For God’s sake, let us sit upon the ground
And tell sad stories of the death of kings;
How some have been deposed; some slain in war,
Some haunted by the ghosts they have deposed;
Some poison’d by their wives: some sleeping kill’d;
All murder’d: for within the hollow crown
That rounds the mortal temples of a king
Keeps Death his court and there the antic sits,
Scoffing his state and grinning at his pomp…

To be sure, there’s a chance that Richard is in denial here, not acceptance, because, in the other passage that Thrash cites, he’s not quite so calm. The man who will become Henry IV has shown up and Richard is resorting to the consolation of a man who perceives himself as a wronged innocent. Sooner or later, he declares, God will punish his tormentor. If not Henry himself, then his descendants:

And though you think that all, as you have done,
Have torn their souls by turning them from us,
And we are barren and bereft of friends;
Yet know, my master, God omnipotent,
Is mustering in his clouds on our behalf
Armies of pestilence; and they shall strike
Your children yet unborn and unbegot,
That lift your vassal hands against my head
And threat the glory of my precious crown.

I wonder if Judge Thrash, reflecting upon people found guilty in his courtroom, has encountered similar righteous anger. It can be noted in this case that Richard’s predictions will be borne out. Shakespeare, having the advantage of hindsight, knows that Henry’s coup will set the stage for the War of the Roses.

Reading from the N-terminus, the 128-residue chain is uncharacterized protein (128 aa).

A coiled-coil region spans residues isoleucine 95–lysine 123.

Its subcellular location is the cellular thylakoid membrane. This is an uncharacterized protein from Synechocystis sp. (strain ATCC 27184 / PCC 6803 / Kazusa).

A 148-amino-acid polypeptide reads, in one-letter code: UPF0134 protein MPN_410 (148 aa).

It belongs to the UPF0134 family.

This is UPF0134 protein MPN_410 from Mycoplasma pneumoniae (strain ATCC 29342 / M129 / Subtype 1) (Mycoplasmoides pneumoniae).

Here’s one final example from the McDonald article. Thrash’s favorite Shakespearean passage, it turns out, is the one you would hope that a judge would favor. Can you guess what it is?

It involves a “lawyer” arguing against a plaintiff who is demanding his agreed upon pound of flesh. Judge Thrash calls it “the most eloquent plea for mercy you will ever hear in a court of law”:

The quality of mercy is not strained.
It droppeth as the gentle rain from heaven
Upon the place beneath. It is twice blessed:
It blesseth him that gives and him that takes.
‘Tis mightiest in the mightiest. It becomes
The thronèd monarch better than his crown.
His scepter shows the force of temporal power,
The attribute to awe and majesty
Wherein doth sit the dread and fear of kings,
But mercy is above this sceptered sway.
It is enthronèd in the hearts of kings.
It is an attribute to God himself.
And earthly power doth then show likest God’s
When mercy seasons justice. 

Unfortunately Shylock doesn’t heed Portia’s eloquent speech, at which point she resorts to her famous Plan B: take your flesh but no blood. Thrash notes that the case’s outcome “counsels us against overreaching and making unfair demands of our adversaries.

“I often think of Shylock demanding his pound of flesh,” he adds, “when I am hearing a particularly nasty discovery dispute.”

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  • Literature is as vital to our lives as food and shelter. Stories and poems help us work through the challenges we face, from everyday irritations to loneliness, heartache, and death. Literature is meant to mix it up with life. This website explores how it does so.